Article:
One of the most thrilling moments of the Seattle Sounders’ 3-1 win at Colorado on Saturday turned out to be an utter dud.
In the 29th minute, Clint Dempsey and Obafemi Martins found themselves on a 75-yard, two-on-two break down the center of the pitch. Martins carried for about 50 of those yards before trickling a botched pass hopelessly out of Dempsey’s reach.
So, nothing that time … but Martins would make up for it later.
But still, the eight seconds it took for Dempsey and Martins to counter up the pitch were about as exciting as any in Seattle sports. It was Ken Griffey Jr. up with the bases loaded. It was Gary Payton breaking down the right side with Shawn Kemp speeding down the left. The result might be a strikeout or a home run, a block or a dunk. But as it unfolds fans hardly breathe and they certainly don’t look away.
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Now in their third season together in green, Dempsey and Martins are approaching that status. They already are the most entertaining and dangerous tandem in Major League Soccer.
But two talents can take a soccer team only so far, and through their first five matches, Dempsey and Martins bore the entire scoring load for Seattle. And so it was comforting Saturday when Lamar Neagle belatedly joined the party with a pair of goals.
“It’s great to get on the board,” Neagle said, “to finally get some shots on goal last week, and this week actually ended up putting some in.”
The Federal Way native had 17 goals over his past two seasons in Seattle, including a career-high nine last year. But he hadn’t scored over the first five games of this season, which both he and coach Sigi Schmid publicly noted was off to a poor start.
His April 12 performance in Los Angeles was tough in two ways: he wasn’t able to score in five shots on goal, and those several good opportunities while filling in at Dempsey’s forward spot reinforced the concern that Neagle is playing out of position as a wide midfielder.
Schmid never bought into that, and Neagle’s pair produced a chance to repeat the point.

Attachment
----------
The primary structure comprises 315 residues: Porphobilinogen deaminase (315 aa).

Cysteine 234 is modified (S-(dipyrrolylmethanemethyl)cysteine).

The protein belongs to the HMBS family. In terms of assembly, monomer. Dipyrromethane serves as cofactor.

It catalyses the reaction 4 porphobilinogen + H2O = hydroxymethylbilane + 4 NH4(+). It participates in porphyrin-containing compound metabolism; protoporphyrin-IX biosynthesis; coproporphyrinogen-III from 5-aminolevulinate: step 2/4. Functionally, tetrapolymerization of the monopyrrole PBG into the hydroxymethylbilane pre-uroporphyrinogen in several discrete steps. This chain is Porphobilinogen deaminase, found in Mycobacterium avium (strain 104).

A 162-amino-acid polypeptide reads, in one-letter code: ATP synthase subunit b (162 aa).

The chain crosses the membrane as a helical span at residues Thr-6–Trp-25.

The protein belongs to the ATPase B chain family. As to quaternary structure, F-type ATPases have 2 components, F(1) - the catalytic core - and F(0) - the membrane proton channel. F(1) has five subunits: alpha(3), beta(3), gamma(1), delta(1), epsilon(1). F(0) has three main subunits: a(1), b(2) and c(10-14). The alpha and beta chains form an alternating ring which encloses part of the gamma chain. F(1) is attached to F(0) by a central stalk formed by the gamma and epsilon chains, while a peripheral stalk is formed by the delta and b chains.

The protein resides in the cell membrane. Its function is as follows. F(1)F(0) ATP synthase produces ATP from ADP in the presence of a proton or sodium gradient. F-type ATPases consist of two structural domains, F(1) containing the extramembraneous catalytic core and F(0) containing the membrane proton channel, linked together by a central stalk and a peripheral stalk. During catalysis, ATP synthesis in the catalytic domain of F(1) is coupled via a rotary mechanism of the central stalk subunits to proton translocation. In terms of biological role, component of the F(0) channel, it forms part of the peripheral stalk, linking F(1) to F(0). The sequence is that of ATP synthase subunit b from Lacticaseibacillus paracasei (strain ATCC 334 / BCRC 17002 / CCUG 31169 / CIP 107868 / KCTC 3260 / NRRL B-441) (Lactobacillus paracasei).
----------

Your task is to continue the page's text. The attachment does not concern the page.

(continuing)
“He can score from the wing,” Schmid said. “He doesn’t have to be up front. I thought he had an uptick game last week up front, and he was able to transfer that onto the wing.”
With Neagle now in the scoring column, Seattle’s offensive contributions seem spread out more evenly and sustainably: Martins four goals, Dempsey three, Neagle two — with 2014 multigoal scorers Chad Barrett, Marco Pappa, Gonzalo Pineda and Andy Rose yet to break through.
Neagle’s second goal came from tenacity — fighting through burgundy shirts to follow his own shot and touch the rebound across the line. But on any normal week his breakthrough score could have been an MLS goal of the week candidate: launched from the top left corner of the penalty area to curve beneath the top right corner of the frame.
However, this was no normal week, as Martins’ goal was a jaw-dropper that gets only more amazing with repeated viewings.
It began with a long pass by Rose, across midfield and short-hopping in front of Martins about 30 yards from goal. Martins received it with his back to the Colorado goal, using his left foot to touch it behind his back and between two Rapids defenders, before firing from 17 yards out past charging goalkeeper Clint Irwin.
“I decided to do something different, so I just turned with the ball and placed it,” Martins said. “That was one of those goals sometimes where you score a really good goal.”